[lauded; (object of) laudation].
A person belonging to the tribe of Judah. The name is not used in the Bible account prior to the fall of the ten-tribe kingdom of Israel. The southern kingdom was called Judah, and the people, sons of Judah or sons of the tribe of Judah. The first one to use the name “Jews” was the writer of the books of Kings, doubtless Jeremiah, whose prophetic service began in 647 B.C.E. (See 2 Kings 16:6; 25:25.) After the exile the name was applied to any Israelites returning (Ezra 4:12; 6:7; Neh. 1:2; 5:17) and, finally, to all Hebrews throughout the world, to distinguish them from the Gentile nations. (Esther 3:6; 9:20) Gentile men who accepted the Jewish faith and became circumcised proselytes also declared themselves Jews. (Esther 8:17) However, in the Hebrew Scriptures the expression “alien resident” may refer to one who had adopted the religion of the Jews (Jer. 22:3), and even in the Christian Greek Scriptures such are distinguished at times by the term “proselytes.” (Acts 2:10; 6:5; 13:43) The term “Jewess” is used at Acts 24:24.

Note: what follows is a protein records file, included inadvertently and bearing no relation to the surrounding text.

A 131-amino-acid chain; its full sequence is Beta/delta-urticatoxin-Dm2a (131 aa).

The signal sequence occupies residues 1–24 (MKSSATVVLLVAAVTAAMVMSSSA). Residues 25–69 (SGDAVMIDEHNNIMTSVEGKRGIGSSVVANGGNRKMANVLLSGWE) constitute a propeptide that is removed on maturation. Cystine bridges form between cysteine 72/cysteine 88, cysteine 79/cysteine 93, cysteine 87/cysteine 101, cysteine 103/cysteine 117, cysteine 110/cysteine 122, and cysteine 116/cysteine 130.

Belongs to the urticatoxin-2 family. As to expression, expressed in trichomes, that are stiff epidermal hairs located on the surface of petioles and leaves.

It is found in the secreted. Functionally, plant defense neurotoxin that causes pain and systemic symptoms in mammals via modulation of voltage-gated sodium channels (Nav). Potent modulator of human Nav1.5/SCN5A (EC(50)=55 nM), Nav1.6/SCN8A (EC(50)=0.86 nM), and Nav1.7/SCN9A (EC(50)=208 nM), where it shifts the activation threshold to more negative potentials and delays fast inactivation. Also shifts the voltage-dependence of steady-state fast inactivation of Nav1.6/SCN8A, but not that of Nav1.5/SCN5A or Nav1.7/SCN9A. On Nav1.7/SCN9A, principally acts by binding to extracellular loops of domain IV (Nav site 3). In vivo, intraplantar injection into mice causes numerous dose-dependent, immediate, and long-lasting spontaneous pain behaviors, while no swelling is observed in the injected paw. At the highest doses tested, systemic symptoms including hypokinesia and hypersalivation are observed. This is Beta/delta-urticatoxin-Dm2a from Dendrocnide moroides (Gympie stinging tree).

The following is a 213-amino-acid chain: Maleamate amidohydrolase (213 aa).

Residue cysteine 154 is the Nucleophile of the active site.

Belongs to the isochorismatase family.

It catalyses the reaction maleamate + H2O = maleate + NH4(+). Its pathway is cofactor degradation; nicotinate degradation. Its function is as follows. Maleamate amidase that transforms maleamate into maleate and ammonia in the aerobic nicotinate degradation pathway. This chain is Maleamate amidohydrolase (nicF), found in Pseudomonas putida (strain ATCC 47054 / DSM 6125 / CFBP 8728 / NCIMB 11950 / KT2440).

When Jesus was a young child, the astrologers came, inquiring: “Where is the one born king of the Jews?” (Matt. 2:1, 2) On Jesus’ torture stake Pilate put the title “Jesus the Nazarene the King of the Jews.”—John 19:19.
The apostle Paul, in arguing that the Jews were mistaken in their pride of fleshly descent as a “Jew,” and in relying on the works of the Law to find favor with God, said: “For he is not a Jew who is one on the outside, nor is circumcision that which is on the outside upon the flesh. But he is a Jew who is one on the inside, and his circumcision is that of the heart by spirit, and not by a written code. The praise of that one comes, not from men, but from God.” (Rom. 2:28, 29) Here Paul, by a play on the meaning of the name “Jew,” shows that the real basis for praise from God is being a servant of God from the heart, by spirit. This argument parallels his reasoning in Romans chapter 4, that the true seed of Abraham are those with the faith of Abraham. He further points out that in the Christian congregation nationality is of no consequence, for “there is neither Jew nor Greek [Gentile].” (Gal. 3:28) The resurrected Jesus Christ spoke to the congregation at Smyrna, comforting them with regard to the persecution they were receiving, to a great extent at the hands of the Jews, saying: “I know . . . the blasphemy by those who say they themselves are Jews, and yet they are not but are a synagogue of Satan.”—Rev. 2:9.